College Math Teaching

October 9, 2013

Fun with complex numbers and particular solutions

I was fooling around with $y''+by'+cy = e^{at}cos(bt)$ and thought about how to use complex numbers in the case when $e^{at}cos(bt)$ is not a solution to the related homogenous equation. It then hit me: it is really quite simple.

First notes the following: $e^{rt}cos(st) = \frac{1}{2}(e^{(r + si)t} + e^{(r - si)t})$ and $e^{rt}sin(st) = \frac{1}{2i}(e^{(r + si)t} - e^{(r - si)t})$.

Then it is a routine exercise to see the following: given that $z = r+si, \bar{z} = r-si$ are NOT solutions to $p(m)= m^2 + bm + c = 0$ $p(m)$ is the characteristic equation of the differential equation. Then: attempt $y_p = Ae^{zt} + Be^{\bar{z}t}$ Put into the differential equation to see $y''_p + by'_p + cy_p = A(z^2+bz+c)e^{zt} + B(\bar{z}^2 + b\bar{z} + c)e^{\bar{z}t}$.

Then: if the forcing function is $e^{rt}cos(st)$, a particular solution is $y_p = Ae^{zt} + Be^{\bar{z}t}$ where $A = \frac{1}{2(p(z))}, B = \frac{1}{2(p(\bar{z}))}$. If the forcing function is $e^{rt}cos(st)$, a particular solution is $y_p = Ae^{zt} - Be^{\bar{z}t}$ where $A = \frac{1}{2i(p(z))}, B = \frac{1}{2i(p(\bar{z}))}$.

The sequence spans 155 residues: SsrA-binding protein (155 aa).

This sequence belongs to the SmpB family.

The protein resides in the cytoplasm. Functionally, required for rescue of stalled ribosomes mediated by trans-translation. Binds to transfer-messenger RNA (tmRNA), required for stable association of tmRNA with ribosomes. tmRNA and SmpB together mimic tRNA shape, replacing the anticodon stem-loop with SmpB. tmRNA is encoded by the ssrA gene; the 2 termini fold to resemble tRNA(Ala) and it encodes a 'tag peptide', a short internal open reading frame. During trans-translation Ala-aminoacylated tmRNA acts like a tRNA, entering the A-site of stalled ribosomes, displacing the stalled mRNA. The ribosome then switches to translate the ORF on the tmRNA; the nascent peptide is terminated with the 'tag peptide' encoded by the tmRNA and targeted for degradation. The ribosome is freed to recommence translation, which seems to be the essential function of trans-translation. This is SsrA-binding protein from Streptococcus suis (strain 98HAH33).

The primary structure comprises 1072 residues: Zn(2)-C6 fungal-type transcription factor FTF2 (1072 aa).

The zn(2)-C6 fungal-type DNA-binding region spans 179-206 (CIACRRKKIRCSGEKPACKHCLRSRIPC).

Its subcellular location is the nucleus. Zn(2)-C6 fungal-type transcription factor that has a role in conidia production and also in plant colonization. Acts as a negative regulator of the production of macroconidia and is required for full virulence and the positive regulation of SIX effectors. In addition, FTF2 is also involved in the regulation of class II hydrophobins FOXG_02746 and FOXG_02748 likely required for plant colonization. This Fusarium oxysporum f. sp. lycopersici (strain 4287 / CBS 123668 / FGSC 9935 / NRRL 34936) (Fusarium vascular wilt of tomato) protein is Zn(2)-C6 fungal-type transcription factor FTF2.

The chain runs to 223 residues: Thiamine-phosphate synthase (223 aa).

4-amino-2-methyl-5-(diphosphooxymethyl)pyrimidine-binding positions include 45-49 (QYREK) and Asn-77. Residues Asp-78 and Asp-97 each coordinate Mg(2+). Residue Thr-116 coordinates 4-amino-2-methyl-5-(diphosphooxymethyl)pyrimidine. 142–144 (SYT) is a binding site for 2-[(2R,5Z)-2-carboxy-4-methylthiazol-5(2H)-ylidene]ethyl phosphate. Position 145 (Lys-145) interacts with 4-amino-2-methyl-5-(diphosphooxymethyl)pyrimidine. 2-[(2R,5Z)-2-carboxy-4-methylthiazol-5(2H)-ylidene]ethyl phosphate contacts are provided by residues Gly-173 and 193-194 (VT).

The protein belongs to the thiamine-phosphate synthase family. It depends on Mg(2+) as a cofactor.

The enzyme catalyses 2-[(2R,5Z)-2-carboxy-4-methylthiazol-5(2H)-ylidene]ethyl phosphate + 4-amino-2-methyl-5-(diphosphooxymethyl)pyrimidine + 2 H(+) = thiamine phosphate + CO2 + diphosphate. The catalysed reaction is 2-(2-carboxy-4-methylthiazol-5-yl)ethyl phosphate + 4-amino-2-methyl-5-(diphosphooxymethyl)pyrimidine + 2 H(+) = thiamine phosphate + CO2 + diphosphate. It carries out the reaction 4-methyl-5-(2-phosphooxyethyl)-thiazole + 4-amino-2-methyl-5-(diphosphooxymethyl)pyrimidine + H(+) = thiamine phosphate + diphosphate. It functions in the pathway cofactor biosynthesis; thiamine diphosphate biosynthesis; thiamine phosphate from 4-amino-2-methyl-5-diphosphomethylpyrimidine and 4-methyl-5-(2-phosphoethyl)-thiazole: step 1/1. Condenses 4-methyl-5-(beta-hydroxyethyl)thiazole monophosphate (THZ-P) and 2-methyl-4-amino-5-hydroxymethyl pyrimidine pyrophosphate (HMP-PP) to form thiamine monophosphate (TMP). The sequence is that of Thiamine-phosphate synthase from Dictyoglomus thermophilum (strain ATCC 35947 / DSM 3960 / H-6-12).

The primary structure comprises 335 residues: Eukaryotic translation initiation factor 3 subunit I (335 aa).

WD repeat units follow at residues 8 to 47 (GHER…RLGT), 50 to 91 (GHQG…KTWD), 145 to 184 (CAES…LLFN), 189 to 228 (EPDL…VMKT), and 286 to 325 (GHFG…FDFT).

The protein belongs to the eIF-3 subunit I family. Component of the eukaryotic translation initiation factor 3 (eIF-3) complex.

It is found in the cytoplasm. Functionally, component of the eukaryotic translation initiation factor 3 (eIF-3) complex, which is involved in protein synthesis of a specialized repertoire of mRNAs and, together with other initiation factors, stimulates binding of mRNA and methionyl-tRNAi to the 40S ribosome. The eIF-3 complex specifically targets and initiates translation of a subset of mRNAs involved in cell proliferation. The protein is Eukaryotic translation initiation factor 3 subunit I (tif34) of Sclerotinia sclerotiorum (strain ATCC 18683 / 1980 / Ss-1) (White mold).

That isn’t profound, but it does lead to the charming exercise: if $z, \bar{z}$ are NOT roots to the quadratic with real coefficients $p(x)$, then $\frac{1}{p(z)} + \frac{1}{p(\bar{z})}$ is real as is $\frac{i}{p(z)} - \frac{i}{p(\bar{z})}$.

Let’s check this out: $\frac{1}{p(z)} + \frac{1}{p(\bar{z})} = \frac{p(\bar{z})+p(z)}{p(z)p(\bar{z})}$. Now look at the numerator and the denominator separately. The denominator: $p(z)p(\bar{z})= (z^2 + bz +c)(\bar{z}^2 + b\bar{z} + c) = (z^2 \bar(z)^2) + b(b (z \bar{z}) + (z(z \bar{z}) +\bar{z}(z \bar{z})) + c (\bar{z} + z) + (z^2 + \bar{z}^2)) + (c^2)$ Now note that every term inside a parenthesis is real.

The numerator: $z^2 + \bar{z}^2 + b (z + \bar{z}) + 2c$ is clearly real.

What about $\frac{i}{p(z)} - \frac{i}{p(\bar{z})}$? We need to only check the numerator: $i (z^2 - \bar{z}^2 + b(z - \bar{z}) + c-c)$ is indeed real.

Yeah, this is elementary but this might appear as an exercise for my next complex variables class.